Fire Alarm Test Reports

fire-alarm-system-detects-protects-24-x-7-250x250[1]Fire alarm test reports are the number one item that surveyors look at during the document review session. It is also the number one document that draws the most findings and citations, mainly because there are so many devices connected to the fire alarm system. A typical 200 bed hospital may have over 2,000 devices connected to the fire alarm system that need to be tested.

Nearly all of the requirements for the frequency of the tests performed on fire alarm systems can be found under NFPA 72 (1999 edition), section 7-3.2. The one exception would be the requirement for the water-flow switch testing which is found under NFPA 25 (1998 edition), section 2-3.3. (NOTE: This does not take into consideration the recent CMS categorical waivers.)

Often times a contractor performing the fire alarm testing will not test all of the devices listed below, even if your hospital has them in your system. The reasons may differ but the bottom line is the hospital facility manager must review the contract and determine what is actually required. Many times the standard contract (or signed proposal) will state something to the effect the fire alarm system will be tested in accordance with NFPA 72, although it doesn’t always refer to the proper edition (most hospitals are on the 1999 edition of NFPA 72). If the contract says it will test to NFPA 72, then you must hold them accountable for testing everything on the list below.

Make sure the test report lists the complete inventory of each and every device connected to the fire alarm system. All of the initiating devices, all of the occupant notification devices and all of the interface relays must be listed in an inventory complete with their location and whether they passed or failed their test. And don’t forget all of the batteries in the fire alarm system, not just those in the fire alarm control panel. There may be other batteries involved such as those in a remote panel or a Notification Appliance Circuit (NAC) extender panel.

Here is a list of devices that could be connected to the typical fire alarm system in a hospital:

Device/Test

Frequency

Initiating   Devices

Water-flow switches

Quarterly

Smoke detectors

Annually

Heat detectors

Annually

Duct detectors

Annually

Manual pull stations

Annually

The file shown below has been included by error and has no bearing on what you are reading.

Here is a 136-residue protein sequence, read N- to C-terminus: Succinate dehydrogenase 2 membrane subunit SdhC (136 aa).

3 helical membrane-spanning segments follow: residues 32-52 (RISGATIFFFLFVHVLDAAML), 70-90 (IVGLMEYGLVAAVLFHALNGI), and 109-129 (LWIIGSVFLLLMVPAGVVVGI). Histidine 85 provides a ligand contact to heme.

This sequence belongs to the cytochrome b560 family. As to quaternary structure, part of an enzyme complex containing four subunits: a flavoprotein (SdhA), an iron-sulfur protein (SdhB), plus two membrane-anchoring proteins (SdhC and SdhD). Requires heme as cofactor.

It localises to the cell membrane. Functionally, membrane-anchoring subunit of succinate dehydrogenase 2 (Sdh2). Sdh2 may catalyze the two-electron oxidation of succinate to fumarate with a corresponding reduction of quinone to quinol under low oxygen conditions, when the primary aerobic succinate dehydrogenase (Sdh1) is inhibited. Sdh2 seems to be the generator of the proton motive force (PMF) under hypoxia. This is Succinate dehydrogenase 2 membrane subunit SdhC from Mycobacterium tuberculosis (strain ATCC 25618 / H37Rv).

Supervisory   Signal Devices

Low air pressure switches

Quarterly

Low water level switches

Quarterly

Tamper switches

Semi-annually

Notification   Devices

Strobes

Annually

Horns

Annually

Bells

Annually

Chimes

Annually

Interface   relays and modules

Magnetic hold-open

Annually

Air handler shut-down

Annually

Kitchen hood suppression sys

Annually

Elevator recall

Annually

Magnetic locks

Annually

Fire pump

Annually

Smoke dampers

Annually

CO2/Clean agent suppression

Annually

Sprinkler dry-pipe/pre-action

Annually

Overhead rolling fire doors

Annually

Control   panel batteries

Charger test

Annually

Discharge test

Annually

Load voltage test

Semi-annually

Smoke   detector sensitivity test

2-years

Off-premises   monitoring transmission equipment

Quarterly

Here are some basic requirements about the fire alarm test report:

  • Make sure the report is dated and signed by the service technician and you (the owner’s representative)
  • Make sure all the devices connected to the fire alarm system are accounted for and inventoried in the report
  • Make sure resettable heat detectors are ‘tested’ rather than ‘inspected’. Lazy technicians may not want to get out the hot-air guns to test the heat detectors so they just ‘inspect’ them
  • Make sure the heat detectors are tested with heat, and not with magnets. Only the one-shot non-resettable heat detectors are permitted to be tested with magnets.
  • When items on the report are identified as having ‘failed’ their test, make sure there is follow-up action to resolve the issue
  • Don’t forget to assesse the failed devices for Interim Life Safety Measures (ILSM)